Chrissy Rutherford, contributor at Harper’s Bazaar
It’s not enough to just say 'I’m not racist' if you aren’t doing the work. It’s hurtful to see people being silent about the never-ending murders and oppression of black people in the U.S. I don’t care how many followers you have, non-black people should be spreading awareness, educating themselves, sharing anti-racism resources, and donating if they have the means to do so. It’s also imperative to understand it is not our job to teach you how to not be racist. Finally: Check in on your black friends!
Nikki Ogunnaike, GQ Deputy Fashion Director
The first step, I think, in addition to learning about and checking your privilege is putting your money where your mouth is and donating to organizations that are constantly under threat for doing the work so many of us are unwilling to do. Sharing an Instagram on stories is easy, but if you’ve got the means maybe pull up with a bit of 💰💰💰
Kenya Hunt, Fashion Director for Grazia UK
While a post on social media has its value, please do back it up with a commitment to fighting racism offline on a day to day basis in your companies, families and social circles — ESPECIALLY when the riots end and the news cycle moves on and this scroll shifts back to banana bread and selfies. Donate to bailout and legal funds. Have the uncomfortable conversations. Examine your own behavior and biases. Stop waiting for and relying on Black people to explain how racism works. Invest in Black businesses. And vote for officials who are actively anti-racist.
Marielle Bobo, Fashion and Beauty Director for Essence
I am tired. Tired of how routine violence against African Americans at the hands of white people continues to persist. My heart hurts. For George, for Ahmaud, for Breonna. For the way too many lives we've lost. For the Black bodies that continue to serve as prey in America's reign of racial terror. No driving while Black. No jogging while Black. No shopping while Black. No breathing while Black. No being me while Black.
Jessica C. Andrews, Deputy Fashion Editor for Bustle
It’s all too much. #GeorgeFloyd 💔 The fact that he pleaded for his life & they ignored him. The fact that this murderous cop has shared racist posts and worn white supremacist paraphernalia before. The fact that the cop didn’t remove his knee from George’s neck until medics arrived... 15 minutes passed as he laid there motionless & dying.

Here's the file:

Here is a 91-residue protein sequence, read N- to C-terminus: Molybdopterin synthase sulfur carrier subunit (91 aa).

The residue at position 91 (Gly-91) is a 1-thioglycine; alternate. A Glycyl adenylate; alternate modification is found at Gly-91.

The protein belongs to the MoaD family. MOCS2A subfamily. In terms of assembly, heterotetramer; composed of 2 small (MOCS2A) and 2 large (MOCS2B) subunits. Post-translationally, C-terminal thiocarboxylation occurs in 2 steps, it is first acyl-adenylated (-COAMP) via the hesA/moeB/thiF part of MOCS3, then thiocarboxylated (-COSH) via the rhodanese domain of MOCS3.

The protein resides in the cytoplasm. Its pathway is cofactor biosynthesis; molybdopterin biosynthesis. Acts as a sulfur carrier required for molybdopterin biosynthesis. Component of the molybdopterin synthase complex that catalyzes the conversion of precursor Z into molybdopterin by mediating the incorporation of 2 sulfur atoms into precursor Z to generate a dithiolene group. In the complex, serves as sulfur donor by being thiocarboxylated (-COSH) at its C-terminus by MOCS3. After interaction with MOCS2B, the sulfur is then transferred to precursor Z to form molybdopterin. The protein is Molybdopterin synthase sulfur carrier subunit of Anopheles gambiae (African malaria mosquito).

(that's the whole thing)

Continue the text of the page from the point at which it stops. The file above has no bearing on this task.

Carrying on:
TK Wonder, Rapper
What stands out to me the most from MLK’s entire quote regarding riots are these words: ‘As long as America postpones justice, we stand in the position of having these recurrences of violence and riots over and over again.’ … No state official wants to address how patient black people have been over the years. Centuries of patiently and peacefully protesting. Centuries of patiently waiting for justice. I do not want violence. However, America you have no one but yourself to blame.
Salem Mitchell, Model
You don’t have to agree, but it’s hurtful to counter what we’re feeling, and it’s a waste of our time [to] argue with you when we need to be fighting for our rights. You can form your own opinions at all times, but if you see what’s going on right now in this country and you make it a priority to argue with black feelings while you’ve remained silent on your platform, that is the privilege and the problem.
Elaine Welteroth, former Editor-in-Chief of Teen Vogue
If you love me, if you love our culture, our music, our TikTok dances, our movies, our style, our bodies, then it’s time for you to find a way to FIGHT with us when we are under siege. Stop waiting for us to say something you can RT, and start digging into your own soul. Find a way to put yourself (& your TL) on the line. With us. For us. NOW is the time.
Tamu McPherson, Founder of All the Pretty Birds
Whether you are in the U.S., Europe, or any place on the globe where brown and indigenous people suffer inequality if in your core you are anti-racist, you need to show up and be ready to tear down the walls. It’s going to be scary, uncomfortable, radical, unprecedented, and it will take courage; just like this little girl speaking in the front of a room of strangers and adults.
Click here to see the full video shown in the above clip.
Aurora James, Founder of Brother Vellies
So many of your businesses are built on Black spending power. So many of your stores are set up in Black communities. So many of your sponsored posts are seen on Black feeds. This is the least you can do for us. We represent 15% of the population and we need to represent 15% of your shelf space.